From the Golden 1 Center to the heart of Midtown, Sacramento’s K Street was peppered with diners Saturday. For many, it was the first day on the town since bars and restaurants closed more than two months ago due to COVID-19.
“It’s really nice to be outside,” said Marlayna Thomas while sipping kombucha near the Saturday farmers’ market in Lavender Heights. The 31-year-old sat with a friend at a street-facing picnic table on the patio of LowBrau Bierhalle, though the restaurant wasn’t open for meal service.
“It’s Memorial Day weekend, can’t go to the beach, can’t go anywhere because I don’t feel comfortable being that in the mix, so this is a nice little happy medium,” Thomas said through a mask. “I’m not scared, not in open air. I wouldn’t want to be inside.”
Since Sacramento County okayed sit-down dining on Friday, restaurants are trying their best to avoid overcrowding, shared surfaces and other once-normal social activities that could speed the spread of coronavirus. Per state and county orders, they must post signs encouraging social distancing, require face coverings for employees who work near customers, increase sanitizing procedures and limit parties to people in the same household, among other changes.
Midtown restaurants had taken a range of precautions Saturday to reduce the chance of infection, from asking guests to use hand sanitizer upon entry to posting an employee outside for crowd control. At Ruhstaller, a bar near the arena, servers are using five-foot styrofoam pool noodles to push patrons back away from the counter.
Next door at Bailarin Cellars, Amitai Cohen has gone from pouring wine to helping with wholesale and pick-up orders. The business is already getting requests for private tastings for small groups. He says he’s ready to start serving customers again, with some modifications.
“It’s like anything else, you need to be careful,” Cohen said. “The economy has to run, and people are going to get too antsy in their house and they’re going to get out whether people tell them they can or can’t. I think if we start slow and have a limited capacity and start working our way up, it’ll get better.”
Other servers who asked to remain anonymous said they did not want to be serving dine-in customers again, but felt they didn’t have a choice.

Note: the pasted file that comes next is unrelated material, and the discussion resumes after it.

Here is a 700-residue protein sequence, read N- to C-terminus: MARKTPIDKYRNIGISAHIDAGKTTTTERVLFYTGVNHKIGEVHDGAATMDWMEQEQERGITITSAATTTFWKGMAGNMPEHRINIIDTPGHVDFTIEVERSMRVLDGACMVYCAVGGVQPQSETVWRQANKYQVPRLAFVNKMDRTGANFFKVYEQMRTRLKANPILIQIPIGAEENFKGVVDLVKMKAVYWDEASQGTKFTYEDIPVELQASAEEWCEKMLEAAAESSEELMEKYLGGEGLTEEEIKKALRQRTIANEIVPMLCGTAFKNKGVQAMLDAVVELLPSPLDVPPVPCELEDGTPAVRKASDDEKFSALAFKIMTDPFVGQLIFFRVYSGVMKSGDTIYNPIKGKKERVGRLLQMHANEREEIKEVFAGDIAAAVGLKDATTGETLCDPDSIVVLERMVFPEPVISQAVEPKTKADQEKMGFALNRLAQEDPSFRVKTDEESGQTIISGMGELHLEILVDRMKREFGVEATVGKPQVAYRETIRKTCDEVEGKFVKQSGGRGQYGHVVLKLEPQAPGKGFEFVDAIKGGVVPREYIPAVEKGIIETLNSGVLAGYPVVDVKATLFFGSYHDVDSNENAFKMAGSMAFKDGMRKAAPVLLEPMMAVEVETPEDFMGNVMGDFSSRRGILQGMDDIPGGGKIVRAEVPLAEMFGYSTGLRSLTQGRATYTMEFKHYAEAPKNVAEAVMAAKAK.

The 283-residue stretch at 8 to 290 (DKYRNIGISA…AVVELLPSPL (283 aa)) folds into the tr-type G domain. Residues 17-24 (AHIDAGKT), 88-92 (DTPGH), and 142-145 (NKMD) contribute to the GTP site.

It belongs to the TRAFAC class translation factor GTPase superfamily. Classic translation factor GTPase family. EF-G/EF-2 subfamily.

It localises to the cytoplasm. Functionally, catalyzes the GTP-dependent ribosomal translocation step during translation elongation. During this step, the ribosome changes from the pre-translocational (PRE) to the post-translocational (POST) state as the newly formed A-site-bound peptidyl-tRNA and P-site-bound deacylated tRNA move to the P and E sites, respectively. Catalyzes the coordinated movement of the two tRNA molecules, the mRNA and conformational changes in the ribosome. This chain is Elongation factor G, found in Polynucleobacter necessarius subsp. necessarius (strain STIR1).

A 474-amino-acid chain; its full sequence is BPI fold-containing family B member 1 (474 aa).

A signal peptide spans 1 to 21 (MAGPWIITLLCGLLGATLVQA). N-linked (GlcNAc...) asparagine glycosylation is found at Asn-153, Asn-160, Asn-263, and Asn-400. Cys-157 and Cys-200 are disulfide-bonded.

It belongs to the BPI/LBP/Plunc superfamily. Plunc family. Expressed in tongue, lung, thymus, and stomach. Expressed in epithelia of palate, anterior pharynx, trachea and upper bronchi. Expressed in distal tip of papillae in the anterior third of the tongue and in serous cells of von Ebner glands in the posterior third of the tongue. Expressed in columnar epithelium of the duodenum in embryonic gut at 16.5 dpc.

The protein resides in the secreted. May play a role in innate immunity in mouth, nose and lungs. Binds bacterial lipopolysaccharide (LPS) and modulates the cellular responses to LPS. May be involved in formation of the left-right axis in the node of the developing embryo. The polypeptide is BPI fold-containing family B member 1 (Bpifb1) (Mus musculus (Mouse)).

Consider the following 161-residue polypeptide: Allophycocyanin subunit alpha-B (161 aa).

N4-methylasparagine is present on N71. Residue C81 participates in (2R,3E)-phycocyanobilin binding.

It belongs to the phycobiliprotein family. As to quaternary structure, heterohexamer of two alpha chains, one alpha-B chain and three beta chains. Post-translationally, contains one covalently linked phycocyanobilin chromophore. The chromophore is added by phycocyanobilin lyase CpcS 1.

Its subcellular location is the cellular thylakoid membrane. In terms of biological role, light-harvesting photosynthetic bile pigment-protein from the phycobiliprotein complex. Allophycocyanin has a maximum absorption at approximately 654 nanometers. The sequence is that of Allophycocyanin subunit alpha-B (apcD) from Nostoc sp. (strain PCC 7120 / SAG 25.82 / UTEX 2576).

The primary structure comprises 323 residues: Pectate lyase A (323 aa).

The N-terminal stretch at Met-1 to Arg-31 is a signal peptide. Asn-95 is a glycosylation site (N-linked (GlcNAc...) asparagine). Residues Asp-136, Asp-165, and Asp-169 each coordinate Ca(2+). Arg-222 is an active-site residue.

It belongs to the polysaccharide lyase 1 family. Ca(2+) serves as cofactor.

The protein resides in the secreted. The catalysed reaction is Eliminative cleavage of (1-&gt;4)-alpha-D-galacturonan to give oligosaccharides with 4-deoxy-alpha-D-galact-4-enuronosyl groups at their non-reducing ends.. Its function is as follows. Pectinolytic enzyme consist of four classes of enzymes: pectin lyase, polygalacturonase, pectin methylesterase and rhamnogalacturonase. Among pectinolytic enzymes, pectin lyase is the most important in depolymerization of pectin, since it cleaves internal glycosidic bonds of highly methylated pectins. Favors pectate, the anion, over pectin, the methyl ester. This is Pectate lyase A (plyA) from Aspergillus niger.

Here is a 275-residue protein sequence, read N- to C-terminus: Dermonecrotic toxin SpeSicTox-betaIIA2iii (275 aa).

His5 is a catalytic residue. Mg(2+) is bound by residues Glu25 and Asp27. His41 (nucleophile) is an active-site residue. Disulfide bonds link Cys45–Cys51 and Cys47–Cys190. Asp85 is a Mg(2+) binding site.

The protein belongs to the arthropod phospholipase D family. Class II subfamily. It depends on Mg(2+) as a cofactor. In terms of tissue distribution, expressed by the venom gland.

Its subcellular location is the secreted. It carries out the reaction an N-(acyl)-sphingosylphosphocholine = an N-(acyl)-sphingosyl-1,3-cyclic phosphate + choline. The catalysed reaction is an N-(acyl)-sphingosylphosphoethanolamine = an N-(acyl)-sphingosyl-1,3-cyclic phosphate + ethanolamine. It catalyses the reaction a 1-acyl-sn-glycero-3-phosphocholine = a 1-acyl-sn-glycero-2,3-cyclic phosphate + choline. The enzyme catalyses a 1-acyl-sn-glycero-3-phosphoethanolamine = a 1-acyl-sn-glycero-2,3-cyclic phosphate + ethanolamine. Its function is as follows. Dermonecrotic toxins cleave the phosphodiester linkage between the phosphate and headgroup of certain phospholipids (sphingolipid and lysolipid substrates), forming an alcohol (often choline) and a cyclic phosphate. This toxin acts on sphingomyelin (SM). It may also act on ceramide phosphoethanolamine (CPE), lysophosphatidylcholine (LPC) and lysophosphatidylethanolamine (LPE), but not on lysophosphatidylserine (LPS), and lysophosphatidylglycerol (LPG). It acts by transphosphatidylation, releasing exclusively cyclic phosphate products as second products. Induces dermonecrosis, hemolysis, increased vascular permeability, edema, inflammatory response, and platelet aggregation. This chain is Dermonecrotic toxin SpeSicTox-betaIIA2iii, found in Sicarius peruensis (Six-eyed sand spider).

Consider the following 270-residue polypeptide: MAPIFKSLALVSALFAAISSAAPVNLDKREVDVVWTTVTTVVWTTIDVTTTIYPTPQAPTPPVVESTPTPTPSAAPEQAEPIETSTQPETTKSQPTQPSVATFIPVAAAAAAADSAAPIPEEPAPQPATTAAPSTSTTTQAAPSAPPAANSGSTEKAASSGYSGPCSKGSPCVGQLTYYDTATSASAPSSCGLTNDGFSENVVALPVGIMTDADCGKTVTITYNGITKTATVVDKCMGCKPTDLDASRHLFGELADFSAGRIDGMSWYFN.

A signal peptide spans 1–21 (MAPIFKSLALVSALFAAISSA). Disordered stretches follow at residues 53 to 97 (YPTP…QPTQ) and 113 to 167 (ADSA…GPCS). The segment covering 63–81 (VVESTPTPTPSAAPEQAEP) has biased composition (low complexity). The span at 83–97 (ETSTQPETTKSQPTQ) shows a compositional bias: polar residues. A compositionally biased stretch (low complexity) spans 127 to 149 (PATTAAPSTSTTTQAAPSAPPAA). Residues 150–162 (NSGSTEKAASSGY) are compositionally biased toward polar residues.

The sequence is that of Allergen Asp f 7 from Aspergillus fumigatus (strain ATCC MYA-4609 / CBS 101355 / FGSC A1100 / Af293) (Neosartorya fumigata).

Sacramento County Health Services Director Dr. Peter Beilenson said Sacramento’s case counts have been low enough to allow for gradual re-opening, and that the county has the testing and hospital capacity necessary to respond if moving to “Stage 2” leads to faster spread.
“This is a low-risk activity, but it’s not without risk,” he said of sit-down dining.
More than 120 Sacramento-area restaurants planned to open over the weekend, according to The Sacramento Bee. Law enforcement is not currently ensuring rules are followed, Beilenson said, but county code enforcement will assess restaurants that garner multiple complaints to 311.
Beilenson said the county is considering sending out “reopening navigators” to help small businesses navigate the new environment.
“We’re mostly having people go on gentleman and gentlewoman agreements to be able to do things appropriately,” he said. “The bottom line is be sociable, but be sensible.”
Red Roland, 24, shared lunch and a drink with a friend at Midtown’s Cantina Alley Saturday. He said they wore masks into the restaurant, but took them off when they saw most patrons weren’t wearing them.
“It seems to be like people are over it,” he said. “I would like to trust that people nowadays wouldn’t come out if they’re sick.”
Restaurant staff there were all wearing masks, and asking diners to wash their hands as they entered. Digital menus were available to patrons via QR code. Eliminating shared paper menus is on the list of changes recommended by Sacramento County and the state.
Manager Oscar Escobar said he was thrilled to see people in the open-air restaurant again, even though only half of the tables were in use. He’s applying with the city of Sacramento to add seating on the sidewalk.
“I’m really hopeful,” he said. “A lot of businesses, unfortunately, this pandemic forced them to go out of business. We are extremely blessed to be back in business.”
State Guidelines For Restaurants
The state issued recommendations earlier this month to help dine-in restaurants get ready to seat customers. Craft distilleries, breweries, bars, pubs and wineries can also re-open, but only if they also serve food.
Here are some of the state’s new guidelines for businesses:
- Face coverings are required for any employee who must be within six feet of customers.
- Staff should limit the number of patrons at a single table to a household unit or to customers who have asked to be seated together.
- Establishments must take ‘reasonable measures’ to remind the public to wear face coverings and practice social distancing
- Staff should no longer pre-set tables with dishware or shared items such as menus and condiment holders
- Staff should install partitions or barriers in areas where maintaining six feet of distance is difficult.
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